- ATED: What is it and How Does it Affect Charities?
- October 24, 2013
- Law Firm: Withers Bergman LLP - New Haven Office
What is ATED?
This is a tax that was introduced with effect from April 2013 and applies to companies (and similar kinds of structures) which own dwellings with an individual value of £2 million upwards. The purpose of the tax was to eliminate any tax advantage in holding residential property in corporate ‘envelopes’ as distinct from the more usual holding of it in the name of individuals. This is an annual tax, and runs alongside and in addition to the increased rate of SDLT on such ‘enveloped’ residential properties.
How does it affect charities?
There is a charitable exemption from the tax. This does not extend to wholly owned subsidiaries of charities, since the company in question has to be ‘a charitable company’.
In order to qualify for the relief, the charity must hold the interest for one of two purposes. Either it must be used for the furtherance of the charitable purposes of either the charitable company or of another charity (note, not its subsidiary), or held as an investment from which the profits will be applied to the holder’s charitable purposes. In other words, this is extremely similar to the familiar SDLT exemption for charities. It is clearly based upon that model.
There are anti-avoidance provisions aimed at ensuring that individuals do not give qualifying properties to charity only to continue to use them for their own residential purposes. This comes with detailed ‘related party’ qualifications. There is an exclusion from the anti-avoidance provisions, however, for historic houses which are open to the public or are intended to be made open to the public. Otherwise this precludes relying on a ‘lifetime legacy’ type structure.
Charitable property development
Charities, or their wholly owned subsidiaries, often carry out property development to realise the value in their assets. ATED is not intended to tax development in general terms, and there are reliefs for developers which can apply to charities and their subsidiaries accordingly. There is a specific carve-out for properties held for the purposes of such property development. The interest must be held exclusively for the purpose of developing and re-selling the ‘land’ in the course of the trade. But the exclusion does not apply where certain individuals are in occupation of the property, so care needs to be exercised.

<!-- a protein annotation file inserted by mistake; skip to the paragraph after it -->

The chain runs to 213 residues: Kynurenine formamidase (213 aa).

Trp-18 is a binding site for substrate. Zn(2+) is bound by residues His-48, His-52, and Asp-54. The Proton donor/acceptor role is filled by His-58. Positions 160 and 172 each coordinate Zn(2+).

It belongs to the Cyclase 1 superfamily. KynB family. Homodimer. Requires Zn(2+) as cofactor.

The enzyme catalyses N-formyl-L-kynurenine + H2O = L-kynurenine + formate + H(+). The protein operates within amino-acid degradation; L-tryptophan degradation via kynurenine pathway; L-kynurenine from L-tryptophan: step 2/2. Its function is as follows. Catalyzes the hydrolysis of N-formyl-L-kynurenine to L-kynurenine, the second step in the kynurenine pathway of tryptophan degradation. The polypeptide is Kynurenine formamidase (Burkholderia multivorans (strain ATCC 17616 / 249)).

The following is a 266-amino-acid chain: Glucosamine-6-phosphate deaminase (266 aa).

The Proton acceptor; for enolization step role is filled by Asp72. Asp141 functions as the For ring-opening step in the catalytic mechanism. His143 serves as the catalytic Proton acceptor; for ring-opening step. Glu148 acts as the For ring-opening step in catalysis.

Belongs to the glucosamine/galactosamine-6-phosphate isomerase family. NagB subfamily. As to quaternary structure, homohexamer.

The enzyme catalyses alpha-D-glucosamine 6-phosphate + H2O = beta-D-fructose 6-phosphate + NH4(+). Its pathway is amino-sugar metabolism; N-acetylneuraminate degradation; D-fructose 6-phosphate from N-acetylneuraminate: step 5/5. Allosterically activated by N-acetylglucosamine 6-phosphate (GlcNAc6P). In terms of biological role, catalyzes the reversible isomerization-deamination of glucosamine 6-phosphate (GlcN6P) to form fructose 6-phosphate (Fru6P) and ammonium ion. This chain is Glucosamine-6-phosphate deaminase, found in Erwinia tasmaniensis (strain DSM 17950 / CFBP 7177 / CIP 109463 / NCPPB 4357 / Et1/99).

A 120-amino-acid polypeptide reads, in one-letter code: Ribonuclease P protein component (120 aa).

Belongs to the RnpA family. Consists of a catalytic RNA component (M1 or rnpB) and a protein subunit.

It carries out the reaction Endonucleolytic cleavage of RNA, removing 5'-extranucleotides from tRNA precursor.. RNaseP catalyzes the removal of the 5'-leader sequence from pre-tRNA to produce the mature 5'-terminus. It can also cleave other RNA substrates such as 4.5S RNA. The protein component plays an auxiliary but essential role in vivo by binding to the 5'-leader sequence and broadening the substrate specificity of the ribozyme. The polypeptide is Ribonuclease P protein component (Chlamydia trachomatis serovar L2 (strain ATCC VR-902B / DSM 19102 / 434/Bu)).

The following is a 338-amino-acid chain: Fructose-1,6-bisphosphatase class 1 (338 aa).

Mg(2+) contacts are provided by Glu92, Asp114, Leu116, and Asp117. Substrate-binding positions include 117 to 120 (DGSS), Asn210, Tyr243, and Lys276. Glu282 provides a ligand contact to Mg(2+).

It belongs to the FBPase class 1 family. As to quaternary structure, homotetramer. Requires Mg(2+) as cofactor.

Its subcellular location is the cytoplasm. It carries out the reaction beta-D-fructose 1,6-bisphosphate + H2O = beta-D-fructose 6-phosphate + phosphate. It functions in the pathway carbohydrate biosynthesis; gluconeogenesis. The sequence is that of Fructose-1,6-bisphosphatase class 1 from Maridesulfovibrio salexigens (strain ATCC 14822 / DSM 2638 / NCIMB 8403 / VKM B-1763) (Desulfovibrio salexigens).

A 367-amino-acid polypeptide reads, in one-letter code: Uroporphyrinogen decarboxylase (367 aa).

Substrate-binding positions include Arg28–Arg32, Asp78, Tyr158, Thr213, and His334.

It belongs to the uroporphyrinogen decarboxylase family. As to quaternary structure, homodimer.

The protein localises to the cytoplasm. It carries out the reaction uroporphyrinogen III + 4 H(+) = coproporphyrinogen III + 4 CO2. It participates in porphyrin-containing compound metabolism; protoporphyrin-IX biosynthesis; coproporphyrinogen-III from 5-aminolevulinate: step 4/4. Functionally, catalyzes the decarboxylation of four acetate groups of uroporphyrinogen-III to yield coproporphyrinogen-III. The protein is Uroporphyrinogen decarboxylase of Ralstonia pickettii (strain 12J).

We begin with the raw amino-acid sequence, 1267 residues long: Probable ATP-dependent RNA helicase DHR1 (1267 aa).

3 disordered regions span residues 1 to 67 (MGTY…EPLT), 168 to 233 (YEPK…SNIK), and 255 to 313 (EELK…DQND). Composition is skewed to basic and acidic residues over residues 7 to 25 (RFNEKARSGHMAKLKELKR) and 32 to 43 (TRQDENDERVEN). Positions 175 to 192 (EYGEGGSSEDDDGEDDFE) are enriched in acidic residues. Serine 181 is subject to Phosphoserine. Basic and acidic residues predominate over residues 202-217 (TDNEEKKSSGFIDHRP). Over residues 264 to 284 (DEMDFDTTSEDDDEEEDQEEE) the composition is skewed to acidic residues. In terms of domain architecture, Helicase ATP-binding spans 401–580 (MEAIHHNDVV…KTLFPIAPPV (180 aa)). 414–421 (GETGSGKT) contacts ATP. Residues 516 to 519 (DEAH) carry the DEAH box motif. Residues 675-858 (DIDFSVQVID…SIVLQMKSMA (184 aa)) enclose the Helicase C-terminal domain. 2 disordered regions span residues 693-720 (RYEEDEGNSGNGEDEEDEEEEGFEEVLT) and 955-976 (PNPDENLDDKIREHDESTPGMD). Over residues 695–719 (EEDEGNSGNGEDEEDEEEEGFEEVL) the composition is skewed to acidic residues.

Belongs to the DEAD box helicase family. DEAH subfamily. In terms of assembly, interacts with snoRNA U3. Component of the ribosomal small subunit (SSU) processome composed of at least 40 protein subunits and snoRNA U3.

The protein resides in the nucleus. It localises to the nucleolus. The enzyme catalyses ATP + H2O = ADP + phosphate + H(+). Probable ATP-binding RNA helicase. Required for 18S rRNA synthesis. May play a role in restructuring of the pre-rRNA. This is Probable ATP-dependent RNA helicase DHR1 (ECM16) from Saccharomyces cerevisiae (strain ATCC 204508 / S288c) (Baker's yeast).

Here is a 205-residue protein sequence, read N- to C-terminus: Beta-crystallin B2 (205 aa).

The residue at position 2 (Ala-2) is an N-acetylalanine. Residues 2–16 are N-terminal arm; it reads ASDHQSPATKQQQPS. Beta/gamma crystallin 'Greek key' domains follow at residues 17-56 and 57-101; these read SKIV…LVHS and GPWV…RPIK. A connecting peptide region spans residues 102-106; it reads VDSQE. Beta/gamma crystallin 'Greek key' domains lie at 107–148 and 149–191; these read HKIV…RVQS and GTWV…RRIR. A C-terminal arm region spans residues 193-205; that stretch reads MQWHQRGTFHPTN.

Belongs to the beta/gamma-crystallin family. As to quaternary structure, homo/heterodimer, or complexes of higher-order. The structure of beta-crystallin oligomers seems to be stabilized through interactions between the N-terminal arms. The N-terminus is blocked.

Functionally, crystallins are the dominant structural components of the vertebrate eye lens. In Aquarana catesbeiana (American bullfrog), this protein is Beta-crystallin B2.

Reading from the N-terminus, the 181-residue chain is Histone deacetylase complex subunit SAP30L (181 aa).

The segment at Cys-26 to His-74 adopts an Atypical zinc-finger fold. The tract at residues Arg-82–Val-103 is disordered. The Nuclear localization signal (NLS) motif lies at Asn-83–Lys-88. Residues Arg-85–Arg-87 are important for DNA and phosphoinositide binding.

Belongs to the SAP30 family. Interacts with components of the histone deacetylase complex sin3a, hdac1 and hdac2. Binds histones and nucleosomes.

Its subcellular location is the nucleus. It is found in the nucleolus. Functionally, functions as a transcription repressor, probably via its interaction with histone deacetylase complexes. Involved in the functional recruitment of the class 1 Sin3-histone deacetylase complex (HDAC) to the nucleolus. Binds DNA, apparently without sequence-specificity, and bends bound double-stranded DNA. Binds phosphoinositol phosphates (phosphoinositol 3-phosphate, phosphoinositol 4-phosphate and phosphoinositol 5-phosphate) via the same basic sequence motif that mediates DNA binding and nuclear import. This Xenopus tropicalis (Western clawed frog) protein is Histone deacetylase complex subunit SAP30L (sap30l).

However, there is a danger in a subsidiary of a charity holding property after the development period. There is a further relief for the holding of property as a registered social landlord, or indeed as a private rental company, but any failure to fall within those particular reliefs could render the charitable subsidiary company exposed to the tax if it holds property beyond the reasonable horizon of development of such ‘stock in trade’.
Potential trap on staff-occupied dwellings
Whilst the following scenario appears marginal (given the value threshold), the charitable relief does appear to extend to the use of charity owned dwellings by staff who need to be on site (for example, a caretaker) in order for the property to be used for charitable purposes. One can expect HMRC to look into these circumstances in detail however. That position might be tainted if, for any reason, the occupant happened also to be a donor to the charity. It is not unusual for employees to make modest donations. Any donation (even if not of the property itself) technically precludes the relief from applying. However, the relevant regulation provides exclusion from this threat if it can be shown that the donation being made is unconnected with the provision of the dwelling (and thus the individual would have used the dwelling with or without a donation being made). However, this may be a difficult test to apply. It can be predicted that this may be an area where disputes with HMRC will arise.
ATED is clearly relevant to charities, but there is a broad charity relief that can apply if care is exercised, and there are reliefs for letting activities that apply more broadly still. Nonetheless, care needs to be exercised particularly where a subsidiary company is deployed.